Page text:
For a time, the Universal Studios lot was a playground of sorts for me. Paul Stanley was directing episodes of The Road West and I took advantage of his gracious standing invitation to come onto the set whenever he was directing. My first day on the set of that show wasn't on the lot but on location out in the hills north of the 101 and west of Malibu Canyon. I arrived in the early afternoon and found some of the actors sitting around in the shade of the dressing room trailers waiting for their scenes to be shot. Off in the distance, I could see a tribe of Indians making their trek across the countryside for the benefit of the camera and I decided not to join them. "How do you do?" called a voice from behind me. I turned to see the man who addressed me. He was sitting in a "director's" chair dressed in western attire. He rose and extended his hand saying, "My name is Barry Sullivan."
Barry Sullivan was an actor who fit in with the likes of Lee Marvin, Burt Lancaster and Robert Ryan. At that time, I was too young to know who he was but I soon found out that he was one of the series leads that included Glenn Ford, Glenn Corbett, Andrew Prine and Brenda Scott. I was very impressed that he made an effort to welcome an unknown to the set. He showed himself to be a gentleman and, today, I remember him as much for that as for his excellent performance in The Bad and the Beautiful with Kirk Douglas.
There were times when I would pick up the stage phone and call the Universal transportation department and order a limousine. It would arrive at the Road West stage and take me out to the back lot where I would watch Ben Gazzara shooting Run For Your Life. Then I'd have the driver take me to the Laredo set where I would see what was happening there. Life was good.
I came to think of that film studio as a school with each sound stage being a classroom of sorts where you were isolated from the students in the other classrooms. But, just as it happens in any school, when something extraordinary is going on in another classroom, word gets around. One day there was a buzz circulating amongst the grips, carpenters and gaffers--the real tough guys of the movie business--about something going on over on the set of The Virginian. An actor there was impressing the crew--which is really saying something--and word was circulating to the other sound stages. I called my limo--yes, I did--and had the driver take me to where they were shooting. I made it in before the red light came on and watched an older man doing a scene sitting at a campfire. In between takes, I could hear whispers from the crew: "He hits the same beats every time"; "He's amazing!"; "He couldn't blow a line if he tried." The actor had impressed the unimpressable. His name was Lloyd Nolan and I would become a fan of his over the years.
All this was brought to mind when I watched Woody Allen's Hannah and Her Sisters again recently, which featured a fine performance by Lloyd Nolan. As I watched him in the upscale New York setting, all I could think of was that fireside performance at Universal that had crews from other shows abandoning their posts just to catch a glimpse of him. That's an actor.
How to Shoot a Feature Film in 15 Days (And Survive to See Profits)
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Examples of Responsive Reactions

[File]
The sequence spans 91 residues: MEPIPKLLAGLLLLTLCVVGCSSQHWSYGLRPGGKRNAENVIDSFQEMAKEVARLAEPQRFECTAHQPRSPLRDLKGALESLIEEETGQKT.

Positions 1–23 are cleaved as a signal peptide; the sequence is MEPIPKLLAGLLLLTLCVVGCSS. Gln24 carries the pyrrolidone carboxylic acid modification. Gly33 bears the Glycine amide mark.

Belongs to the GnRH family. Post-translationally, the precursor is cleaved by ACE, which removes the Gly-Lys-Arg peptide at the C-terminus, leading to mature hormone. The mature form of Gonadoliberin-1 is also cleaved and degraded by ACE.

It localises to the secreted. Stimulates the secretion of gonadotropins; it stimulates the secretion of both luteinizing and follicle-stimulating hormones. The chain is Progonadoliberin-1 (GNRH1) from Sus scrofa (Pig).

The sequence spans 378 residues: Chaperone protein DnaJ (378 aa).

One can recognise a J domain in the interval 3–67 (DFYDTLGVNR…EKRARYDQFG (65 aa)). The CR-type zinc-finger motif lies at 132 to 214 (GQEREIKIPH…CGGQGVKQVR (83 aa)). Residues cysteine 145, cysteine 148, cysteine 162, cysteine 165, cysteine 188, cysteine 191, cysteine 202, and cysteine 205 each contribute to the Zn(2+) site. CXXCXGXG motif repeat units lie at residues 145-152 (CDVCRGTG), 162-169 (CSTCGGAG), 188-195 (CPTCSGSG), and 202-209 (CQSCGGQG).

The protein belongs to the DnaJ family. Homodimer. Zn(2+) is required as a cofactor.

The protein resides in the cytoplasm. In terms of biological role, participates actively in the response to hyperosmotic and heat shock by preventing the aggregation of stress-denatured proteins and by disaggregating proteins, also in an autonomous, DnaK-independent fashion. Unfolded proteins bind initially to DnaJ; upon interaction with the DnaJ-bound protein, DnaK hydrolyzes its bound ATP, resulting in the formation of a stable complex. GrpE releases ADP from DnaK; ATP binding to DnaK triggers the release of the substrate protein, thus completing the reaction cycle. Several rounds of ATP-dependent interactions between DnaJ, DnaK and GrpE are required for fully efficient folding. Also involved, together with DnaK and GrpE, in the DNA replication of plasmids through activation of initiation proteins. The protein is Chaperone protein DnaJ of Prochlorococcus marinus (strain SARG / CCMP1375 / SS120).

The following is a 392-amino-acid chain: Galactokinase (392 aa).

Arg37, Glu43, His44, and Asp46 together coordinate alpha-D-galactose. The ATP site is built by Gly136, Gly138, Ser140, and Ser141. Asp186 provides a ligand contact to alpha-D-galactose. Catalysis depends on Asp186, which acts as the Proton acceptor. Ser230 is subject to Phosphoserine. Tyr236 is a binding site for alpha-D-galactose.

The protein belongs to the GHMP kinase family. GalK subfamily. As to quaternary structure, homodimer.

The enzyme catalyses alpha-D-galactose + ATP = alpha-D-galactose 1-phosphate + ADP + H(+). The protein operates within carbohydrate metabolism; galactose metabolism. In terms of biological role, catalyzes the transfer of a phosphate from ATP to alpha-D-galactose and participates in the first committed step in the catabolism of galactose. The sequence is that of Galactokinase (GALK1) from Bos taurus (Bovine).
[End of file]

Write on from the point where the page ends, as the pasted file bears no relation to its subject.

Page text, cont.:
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Action/ReAction at Stella Adler
Point of Departure
A Series of ONE...
Stephen and Dragonuk
Stephen Mitchell webinar for Stage 32
Ferrari GTO 3987 at speed by Yan denes
Ray D. Shosay's Journal
Dispatches from a (junior) suite in Paris
Ray D. Shosay's Journal (excerpt)
"Saturday, January 27, 2007
They say you can fool some of the people all of the time. Accordingly, I think we should concentrate on this group initially. We can move on to the people you can only fool some of the time at a later date if we deem it necessary. I hope to hear back from my agent about this as soon as he's out of rehab, as I don't think my messages have been getting through."
Ignorance is Bliss by Stephen Mitchell
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Exerpt from Ignorance is Bliss
"Out of the corner of his eye, Martin saw Martha shift in her seat. She leaned forward, as though something was about to be decided. This caused her breasts to push up against the neckline of her dress in a way that couldn't be fully appreciated out of the corner of one’s eye. So, Martin turned his head to look directly into the abyss of her cleavage. He was vaguely aware that Murray was talking again."
Carrera Panamericana (1950-54)
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Ferrari GTO 3987
Elysée Wednesday: Drive!
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“You ought to meet Steve. The two of you have the same kind of Ferrari.”
Ferrari Berlinetta Lusso
One evening, I was enjoying a John le Carré novel and a glass of Bordeaux...
L'art de l'automobile
My first Lusso prior to restoration
It was only after Sinatra was gone...
Once upon a time...
Meeting Enzo Ferrari
I came across this on a late night stroll in Paris near the Louvre.
I bought Bentleys in England and Ferraris & Maseratis in Italy to re-sell in Los Angeles as a teenager. I met Enzo Ferrari, Juan Fangio and Steve McQueen. I 'grew up' on the set of Mission: Impossible and other episodic TV series of the era. For a few years, I owned a Ferrari GTO that is owned by Ralph Lauren today and valued at approximately $52M. I began my film career by writing, producing and directing Montmartre in Paris in French. I founded and ran a repertory company for film & TV for 20 years in Los Angeles. I created a TV series which had fans that included Marlon Brando. I authored the first new acting technique--Action/ReAction--that was not based on Stanislavski's Method. I am currently writing my third novel and shooting my spy thriller Exigence. If you can't make movies, live your life as though you were in one...